|Born||July 27, 1952|
Providence, Rhode Island
|Died||September 8, 2014 (aged 62)|
Providence, Rhode Island
|Listed height||6 ft 8 in (2.03 m)|
|Listed weight||210 lb (95 kg)|
|High school||Central (Providence, Rhode Island)|
|NBA draft||1974 / Round: 1 / Pick: 2nd overall|
|Selected by the Philadelphia 76ers|
|Position||Power forward / Center|
|Number||24, 8, 27|
|1974–1976||Spirits of St. Louis|
|1979–1980||San Diego Clippers|
|Career highlights and awards|
|Career ABA and NBA statistics|
|Points||5,034 (16.0 ppg)|
|Rebounds||2,873 (9.1 rpg)|
|Assists||651 (2.1 apg)|
|Stats at Basketball-Reference.com|
Marvin Jerome "Bad News" Barnes (July 27, 1952 – September 8, 2014) was an American professional basketball player. A forward, he was an All-American at Providence College, and played professionally in both the American Basketball Association (ABA) and National Basketball Association (NBA).
In 1973 Barnes was the first player to score 10 times on 10 field goal attempts in the NCAA tournament game, and remains tied for second behind Kenny Walker, who went 11-for-11 in 1986. He led the nation in rebounding in 1973–74. On December 15, 1973, Barnes scored 52 points against Austin Peay, breaking the single-game school record.
Barnes was drafted by the Philadelphia 76ers with the second overall pick in the first round of the 1974 NBA draft and by the Spirits of St. Louis in the 1974 ABA Draft. Barnes opted for the ABA and played for the Spirits in the American Basketball Association from 1974 to 1976 before playing in the National Basketball Association from 1976 to 1980. He had his greatest success in the ABA, where he starred for the Spirits and was named Rookie of the Year for the 1974–75 season. He also shares the ABA record for most two-point field goals in a game, with 27. In 2005, the ABA 2000, the second incarnation of the ABA, named one of their divisions after him.
Often the colorful personality, Barnes once refused to board a plane from Louisville to St. Louis. With the time zone difference, the flight actually arrived before the departure time. Barnes famously (and in all seriousness) said "I ain't getting no damn time machine." He rented a car instead. 
Barnes' nickname "Bad News" came from his frequent off-court problems, which began when he was a senior at Central High School. He was part of a gang that attempted to rob a bus. He was quickly identified as he was wearing his state championship jacket with his name embroidered on it. His case was handled by the juvenile justice system. In 1972, while playing center for Providence College, he attacked a teammate with a tire iron. He later pleaded guilty to assault, paid the victim $10,000 and was placed on probation. He violated probation in October 1976 when an unloaded gun was found in his bag at the Detroit Metropolitan Airport, and served 152 days in Rhode Island state prison. Upon release he returned to the Detroit Pistons. He was arrested for burglary, drug possession, and trespassing. Because of his drug use, his NBA career was cut short and he wound up homeless in San Diego in the early 1980s. After several rehab programs, he started reaching out to youth in South Providence, where he grew up, urging them not to make the same mistakes he had.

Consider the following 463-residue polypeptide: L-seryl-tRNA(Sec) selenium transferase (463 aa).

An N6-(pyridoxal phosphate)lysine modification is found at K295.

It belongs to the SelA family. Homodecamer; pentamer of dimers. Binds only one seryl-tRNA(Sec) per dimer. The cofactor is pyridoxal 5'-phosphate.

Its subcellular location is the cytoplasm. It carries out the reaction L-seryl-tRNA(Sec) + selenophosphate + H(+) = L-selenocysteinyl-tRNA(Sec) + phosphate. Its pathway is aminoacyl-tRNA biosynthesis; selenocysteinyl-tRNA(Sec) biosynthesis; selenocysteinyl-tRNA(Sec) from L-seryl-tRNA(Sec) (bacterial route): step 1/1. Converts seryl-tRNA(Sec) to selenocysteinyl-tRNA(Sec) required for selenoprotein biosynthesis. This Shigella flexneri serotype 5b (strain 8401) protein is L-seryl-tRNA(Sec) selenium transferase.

On September 8, 2014, Barnes died at the age of 62. The death was confirmed by Kevin Stacom, a scout for the Dallas Mavericks, who was a teammate on the Providence College team that reached the Final Four in 1973. Barnes, who had been drug-free for several years, had recently succumbed to his addiction again, Stacom said. 
In March 2008, Providence College retired his jersey, honoring him along with Ernie DiGregorio and Jimmy Walker. He still co-holds (since tied by MarShon Brooks) the school single-game scoring record of 52 points.
- List of NCAA Division I men's basketball players with 30 or more rebounds in a game
- List of NCAA Division I men's basketball season rebounding leaders
- List of NCAA Division I men's basketball career rebounding leaders
- "NCAA Tournament Capsules". Sports Illustrated. 2009-03-20. Retrieved 2009-03-28.
- "Former NBA player Marvin Barnes dies at 62". ESPN.com. Associated Press. 8 September 2014. Retrieved 9 September 2014.
- Papanek, John (24 October 1977). "This Time The News Is Good". Sports Illustrated. Retrieved 2013-02-06.
- "More Bad News for Marvin Barnes". The Washington Post. 2007-05-15. Retrieved 2009-03-28.
- Grossfeld, Stan (2006-01-06). "Good news, bad news". Boston Globe. Retrieved 2009-03-29.
- McNamara, Kevin (September 8, 2014). "PC basketball great Marvin Barnes dead at 62". Providence Journal. Retrieved September 8, 2014.
- McNamara, Kevin (2008-03-09). "PC honors 3 of its very best: Walker, Barnes, DiGregorio". Providence Journal. Retrieved 2009-03-28.